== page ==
The NFL Draft is truly one of the most unpredictable sporting events of the year.
Numerous trades often shake up the first round. Quarterbacks get selected way earlier than people expect. Teams make shocking selections that nobody sees coming. Last-minute scandals cause would-be first-round picks to drop drastically. As many mock drafts as there are out on the Internet, there really is no way to know what’s going to happen in the NFL Draft.
These outrageous events often cause talented players to stay on the board longer than many expect. In recent years, players like Landon Collins, Eddie Goldman, Dalvin Cook, and Myles Jack have all fallen out of Round 1, despite having been hyped up as first-round-caliber players. Considering how crazy the draft is, there are bound to be a few of those types of players this year.
Could the Chicago Bears end up with any of those players? Here are five prospects who are considered by many to be first-round talents that would be great selections if they were to fall in Round 2.
Sam Hubbard, EDGE, Ohio State
As has been repeated several times in this process leading up to the draft, the Bears need to improve at the edge rusher position. Unfortunately for them, the best value in this year’s class at the position comes in the back half of Round 1. Outside of Bradley Chubb, there aren’t any blue-chip prospects off the edge.
Once the top 10 picks wrap up, though, there’s a lot of solid value to be had. Harold Landry and Marcus Davenport could both go off the board within the first 20 picks. Lorenzo Carter could sneak into the first round, and Arden Key’s stock is an unknown at this point.
Ohio State’s Sam Hubbard is another intriguing EDGE prospect who could end up going off the board near the end of Day 1. He’s not an incredibly explosive edge rusher, as made evident by his 4.88 40-yard dash. However, he’s a well-rounded prospect who does a bit of everything. At 6’5” and 265 pounds, he has a lengthy and muscular frame that is ready for the NFL. He’s a very good technician who has a bevy of pass-rushing moves in his arsenal. Hubbard can also re-direct blocks in the run game and plug up holes quite well. Despite his rather pedestrian 40 time, he is very good at changing direction and getting under offensive tackles. In fact, he had the fastest time at the NFL Combine among defensive linemen in both the three-cone drill and the 20-yard shuttle.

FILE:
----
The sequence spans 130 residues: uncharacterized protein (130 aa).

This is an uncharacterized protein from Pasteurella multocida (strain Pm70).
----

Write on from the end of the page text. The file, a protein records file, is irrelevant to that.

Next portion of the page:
Hubbard’s production, while not stellar, is solid: 17 sacks and 30 tackles for a loss in his three seasons at Ohio State. He had his best season from a statistics standpoint this past year, notching 13.5 tackles for a loss and seven sacks, both highs for his collegiate career. Considering the fact that he had to split time on the defensive line with 2018 prospects Tyquan Lewis and Jalyn Holmes, as well as potential 2019 first-rounders Nick Bosa and Dre’Mont Jones, getting those numbers is no easy feat.
It’s very likely that Hubbard could end up going off the board in Round 1, and rightfully so. However, if he were to fall into Chicago’s lap with the No. 39 overall pick, then the Bears would have the chance to get an instant contributor off the edge.
Isaiah Wynn, OG, Georgia
When the Bears opted to not bring back Josh Sitton, they were able to create a lot of cap space, but they also left a gaping hole at left guard that had no real replacement in place on the roster. That hole still remains, as Chicago decided to spend their money elsewhere in free agency. Assuming Quenton Nelson from Notre Dame is off the board before the eighth pick, the Bears will have to do some hard looking to find a new starter. If he falls into Round 2, then Georgia’s Isaiah Wynn would be a fantastic addition.
Wynn played left tackle last season for the Bulldogs, but he has more experience playing at guard, where he will likely play in the pros. He’s fundamentally sound, is good at countering the hand techniques of defensive linemen, and keeps a squared, balanced frame while blocking. He’s a solid athlete with good footwork who takes good angles to his defenders on pull blocks. He figures to be a good fit for a zone-blocking scheme in the NFL, which is what the Bears will run in 2018. Wynn blocks to the whistle and has a nasty mean streak in him.
Wynn’s only big issue is that he doesn’t have very good size: he’s just under 6’3” and weighs 313 pounds. He would benefit from bulking up a little bit to withstand the powerful defensive tackles that the NFL has to offer. However, once you overlook issues about his size, he’s a well-rounded guard with potential to be a very good starter. If he’s available in Round 2 for the Bears, then he would indubitably be a slam-dunk pick.